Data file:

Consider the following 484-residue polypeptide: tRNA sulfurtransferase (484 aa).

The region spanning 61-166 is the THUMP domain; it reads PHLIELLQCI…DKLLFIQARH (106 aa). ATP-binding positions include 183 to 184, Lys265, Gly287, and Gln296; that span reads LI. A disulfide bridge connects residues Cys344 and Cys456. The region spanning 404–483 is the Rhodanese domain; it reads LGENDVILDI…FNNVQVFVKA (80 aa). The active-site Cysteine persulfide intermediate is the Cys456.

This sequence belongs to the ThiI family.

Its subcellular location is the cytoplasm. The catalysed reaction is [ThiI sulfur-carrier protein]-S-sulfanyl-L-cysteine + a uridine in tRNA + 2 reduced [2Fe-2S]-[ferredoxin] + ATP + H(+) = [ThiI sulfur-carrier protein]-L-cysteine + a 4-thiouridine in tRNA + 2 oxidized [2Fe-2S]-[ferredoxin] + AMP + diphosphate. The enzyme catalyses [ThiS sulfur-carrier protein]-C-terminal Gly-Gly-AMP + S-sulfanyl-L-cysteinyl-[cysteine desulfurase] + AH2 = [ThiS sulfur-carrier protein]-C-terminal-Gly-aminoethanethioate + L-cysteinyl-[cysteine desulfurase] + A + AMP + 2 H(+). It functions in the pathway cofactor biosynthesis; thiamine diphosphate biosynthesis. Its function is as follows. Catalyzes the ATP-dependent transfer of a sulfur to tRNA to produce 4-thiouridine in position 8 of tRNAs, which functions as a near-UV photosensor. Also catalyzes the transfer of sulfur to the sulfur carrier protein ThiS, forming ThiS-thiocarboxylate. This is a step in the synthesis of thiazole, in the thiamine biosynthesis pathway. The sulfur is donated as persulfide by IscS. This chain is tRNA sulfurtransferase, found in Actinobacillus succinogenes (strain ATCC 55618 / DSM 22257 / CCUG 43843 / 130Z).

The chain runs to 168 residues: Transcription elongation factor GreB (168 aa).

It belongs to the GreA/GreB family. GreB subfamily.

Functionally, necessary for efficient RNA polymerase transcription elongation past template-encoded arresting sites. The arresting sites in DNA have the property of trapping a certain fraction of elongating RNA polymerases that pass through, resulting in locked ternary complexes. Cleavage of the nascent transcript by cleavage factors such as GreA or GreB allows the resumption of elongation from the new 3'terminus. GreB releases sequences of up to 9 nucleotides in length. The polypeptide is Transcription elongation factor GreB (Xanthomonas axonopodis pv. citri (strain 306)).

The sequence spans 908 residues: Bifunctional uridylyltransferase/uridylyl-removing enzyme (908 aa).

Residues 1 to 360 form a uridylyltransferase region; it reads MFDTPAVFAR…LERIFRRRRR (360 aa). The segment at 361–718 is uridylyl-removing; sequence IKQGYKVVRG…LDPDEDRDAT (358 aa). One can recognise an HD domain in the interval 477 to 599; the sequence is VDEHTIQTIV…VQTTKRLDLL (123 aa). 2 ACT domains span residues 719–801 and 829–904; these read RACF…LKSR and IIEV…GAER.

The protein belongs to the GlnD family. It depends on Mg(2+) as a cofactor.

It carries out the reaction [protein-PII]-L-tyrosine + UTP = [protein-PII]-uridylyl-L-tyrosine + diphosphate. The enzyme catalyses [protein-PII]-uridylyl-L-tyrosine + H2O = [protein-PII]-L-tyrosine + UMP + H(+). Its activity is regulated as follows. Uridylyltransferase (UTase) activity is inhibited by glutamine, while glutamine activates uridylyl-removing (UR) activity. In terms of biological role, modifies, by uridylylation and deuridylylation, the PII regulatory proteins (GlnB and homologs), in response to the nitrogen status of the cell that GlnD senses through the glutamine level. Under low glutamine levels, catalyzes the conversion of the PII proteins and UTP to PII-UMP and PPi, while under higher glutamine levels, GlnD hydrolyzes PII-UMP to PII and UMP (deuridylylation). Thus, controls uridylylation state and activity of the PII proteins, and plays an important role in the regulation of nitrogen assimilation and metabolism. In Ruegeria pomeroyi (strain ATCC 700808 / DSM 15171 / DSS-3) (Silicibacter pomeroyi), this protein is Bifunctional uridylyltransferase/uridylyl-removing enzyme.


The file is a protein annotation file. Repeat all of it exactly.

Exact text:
Consider the following 484-residue polypeptide: tRNA sulfurtransferase (484 aa).

The region spanning 61-166 is the THUMP domain; it reads PHLIELLQCI…DKLLFIQARH (106 aa). ATP-binding positions include 183 to 184, Lys265, Gly287, and Gln296; that span reads LI. A disulfide bridge connects residues Cys344 and Cys456. The region spanning 404–483 is the Rhodanese domain; it reads LGENDVILDI…FNNVQVFVKA (80 aa). The active-site Cysteine persulfide intermediate is the Cys456.

This sequence belongs to the ThiI family.

Its subcellular location is the cytoplasm. The catalysed reaction is [ThiI sulfur-carrier protein]-S-sulfanyl-L-cysteine + a uridine in tRNA + 2 reduced [2Fe-2S]-[ferredoxin] + ATP + H(+) = [ThiI sulfur-carrier protein]-L-cysteine + a 4-thiouridine in tRNA + 2 oxidized [2Fe-2S]-[ferredoxin] + AMP + diphosphate. The enzyme catalyses [ThiS sulfur-carrier protein]-C-terminal Gly-Gly-AMP + S-sulfanyl-L-cysteinyl-[cysteine desulfurase] + AH2 = [ThiS sulfur-carrier protein]-C-terminal-Gly-aminoethanethioate + L-cysteinyl-[cysteine desulfurase] + A + AMP + 2 H(+). It functions in the pathway cofactor biosynthesis; thiamine diphosphate biosynthesis. Its function is as follows. Catalyzes the ATP-dependent transfer of a sulfur to tRNA to produce 4-thiouridine in position 8 of tRNAs, which functions as a near-UV photosensor. Also catalyzes the transfer of sulfur to the sulfur carrier protein ThiS, forming ThiS-thiocarboxylate. This is a step in the synthesis of thiazole, in the thiamine biosynthesis pathway. The sulfur is donated as persulfide by IscS. This chain is tRNA sulfurtransferase, found in Actinobacillus succinogenes (strain ATCC 55618 / DSM 22257 / CCUG 43843 / 130Z).

The chain runs to 168 residues: Transcription elongation factor GreB (168 aa).

It belongs to the GreA/GreB family. GreB subfamily.

Functionally, necessary for efficient RNA polymerase transcription elongation past template-encoded arresting sites. The arresting sites in DNA have the property of trapping a certain fraction of elongating RNA polymerases that pass through, resulting in locked ternary complexes. Cleavage of the nascent transcript by cleavage factors such as GreA or GreB allows the resumption of elongation from the new 3'terminus. GreB releases sequences of up to 9 nucleotides in length. The polypeptide is Transcription elongation factor GreB (Xanthomonas axonopodis pv. citri (strain 306)).

The sequence spans 908 residues: Bifunctional uridylyltransferase/uridylyl-removing enzyme (908 aa).

Residues 1 to 360 form a uridylyltransferase region; it reads MFDTPAVFAR…LERIFRRRRR (360 aa). The segment at 361–718 is uridylyl-removing; sequence IKQGYKVVRG…LDPDEDRDAT (358 aa). One can recognise an HD domain in the interval 477 to 599; the sequence is VDEHTIQTIV…VQTTKRLDLL (123 aa). 2 ACT domains span residues 719–801 and 829–904; these read RACF…LKSR and IIEV…GAER.

The protein belongs to the GlnD family. It depends on Mg(2+) as a cofactor.

It carries out the reaction [protein-PII]-L-tyrosine + UTP = [protein-PII]-uridylyl-L-tyrosine + diphosphate. The enzyme catalyses [protein-PII]-uridylyl-L-tyrosine + H2O = [protein-PII]-L-tyrosine + UMP + H(+). Its activity is regulated as follows. Uridylyltransferase (UTase) activity is inhibited by glutamine, while glutamine activates uridylyl-removing (UR) activity. In terms of biological role, modifies, by uridylylation and deuridylylation, the PII regulatory proteins (GlnB and homologs), in response to the nitrogen status of the cell that GlnD senses through the glutamine level. Under low glutamine levels, catalyzes the conversion of the PII proteins and UTP to PII-UMP and PPi, while under higher glutamine levels, GlnD hydrolyzes PII-UMP to PII and UMP (deuridylylation). Thus, controls uridylylation state and activity of the PII proteins, and plays an important role in the regulation of nitrogen assimilation and metabolism. In Ruegeria pomeroyi (strain ATCC 700808 / DSM 15171 / DSS-3) (Silicibacter pomeroyi), this protein is Bifunctional uridylyltransferase/uridylyl-removing enzyme.